Since immigrating to America, Georgia State freshman Oscar Tamakloe has enjoyed his time as a student. But he said recent gun violence in the states has him watching over his shoulder.
“I am just always afraid someone will take a gun out and start shooting everybody,” he said.
The Colorado Springs Planned Parenthood shooting on Nov, 27 caused an international media stir, leaving three dead and nine wounded. Two weeks later, a couple opened fire at the Inland Regional Centre in southern California, killing 14 and injuring 21 people, in what became known as the San Bernardino shooting.
On Georgia State’s campus two armed robberies took place during the fall semester’s finals week. Two students were robbed at gunpoint inside their apartment at One12 on Dec. 11. And five days later another student was threatened by a gunman and robbed of his cell-phone and laptop, according to Georgia State police reports.
Jerry Henry, the executive director of GeorgiaCarry.org, a second amendment rights advocacy group, said Americans should always have the right to protect themselves and their families.
“The right to carry guns is a God-given right that is enumerated in the US Constitution as well as the Georgia Constitution,” Henry said.
Georgia stands by stricter gun laws than most states, requiring a background check in order to gain a Georgia weapons carry license. Carrying Licenses are not granted to any individual under 18, convicted felons, or people institutionalized for mental problems or addictions within five years of their applications.
According to the Atlanta Journal Constitution, in November of 2015, the National Instant Criminal Background Check System (NICS) reported over 470,000 carry permit requests from gun dealers in Georgia for background checks and a 12 percent increase of background checks from October to November.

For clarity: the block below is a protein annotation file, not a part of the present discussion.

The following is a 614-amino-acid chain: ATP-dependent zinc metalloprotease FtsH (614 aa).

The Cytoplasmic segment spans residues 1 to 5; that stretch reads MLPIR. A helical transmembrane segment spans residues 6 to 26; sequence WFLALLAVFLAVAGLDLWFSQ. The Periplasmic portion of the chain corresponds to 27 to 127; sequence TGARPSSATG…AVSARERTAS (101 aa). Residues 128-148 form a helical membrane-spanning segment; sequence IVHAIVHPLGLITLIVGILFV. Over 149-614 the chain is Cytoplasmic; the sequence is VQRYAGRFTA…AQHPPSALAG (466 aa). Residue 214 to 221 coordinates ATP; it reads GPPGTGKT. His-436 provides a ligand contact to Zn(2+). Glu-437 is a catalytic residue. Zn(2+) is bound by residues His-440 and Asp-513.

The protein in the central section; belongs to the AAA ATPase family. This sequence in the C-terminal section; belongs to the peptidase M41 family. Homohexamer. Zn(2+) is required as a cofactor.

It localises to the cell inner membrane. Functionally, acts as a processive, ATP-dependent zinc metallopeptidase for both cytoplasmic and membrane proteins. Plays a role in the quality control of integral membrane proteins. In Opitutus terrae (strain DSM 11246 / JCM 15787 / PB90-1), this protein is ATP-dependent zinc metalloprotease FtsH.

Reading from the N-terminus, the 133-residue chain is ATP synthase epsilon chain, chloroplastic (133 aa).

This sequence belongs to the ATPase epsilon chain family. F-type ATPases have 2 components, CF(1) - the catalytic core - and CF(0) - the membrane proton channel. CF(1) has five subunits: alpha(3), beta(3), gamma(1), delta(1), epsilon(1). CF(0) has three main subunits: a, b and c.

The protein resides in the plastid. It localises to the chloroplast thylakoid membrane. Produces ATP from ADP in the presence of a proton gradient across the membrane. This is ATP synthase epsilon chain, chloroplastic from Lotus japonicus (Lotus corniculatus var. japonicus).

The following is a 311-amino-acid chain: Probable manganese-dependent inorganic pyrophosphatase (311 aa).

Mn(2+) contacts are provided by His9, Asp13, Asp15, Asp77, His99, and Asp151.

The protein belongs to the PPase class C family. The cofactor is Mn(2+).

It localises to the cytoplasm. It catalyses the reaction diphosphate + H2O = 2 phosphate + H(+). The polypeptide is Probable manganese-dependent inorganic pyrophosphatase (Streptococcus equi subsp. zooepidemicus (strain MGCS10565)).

However, Georgia law only requires that background check reports stay in NICS for five years and be taken off afterwards, meaning people that have been proven mentally-ill in the past will again be able to legally purchase a gun. Georgia law does not require a background check for the private sales between citizens of Georgia and other states, according to the Firearm Permit Reciprocity regulations of Georgia
Henry said the problem with criminals getting guns in their hands is that laws pertaining to illegal gun sales are not being enforced.
“All firearms sales or possession of a firearm by a criminal or those listed as prohibited persons by the Bureau of Alcohol, Tobacco, Firearms and Explosives (ATF) are illegal. These people do not go through background checks as they get them from friends or family, on the black market, and by theft,” he said.
A report by the Educational Fund to Stop Gun Violence showed that inherited or privately sold guns are not required to be registered under the owner’s name, and make up 40 percent of gun sales taking place in the country. If such transactions required background checks, they would prevent over 120,000 illegal sales, according to the National Instant Criminal Background Check System.
For those carrying guns illegally, Henry said the only solution is to allow every law-abiding citizen the right to carry anywhere they go, so as to protect their own family.
“All law enforcement officers have a very tough job and most do it to the best of their ability. Unfortunately, they cannot be everywhere at all times,” he said.
Tamakloe said the issue with carrying guns]is that anyone, even the police, can lose their temper at any time, and pull out a gun without making a better judgment.
“The police force in the U.S. should be more like most European and African countries where they are only allowed to carry non-lethal weapons,” he said.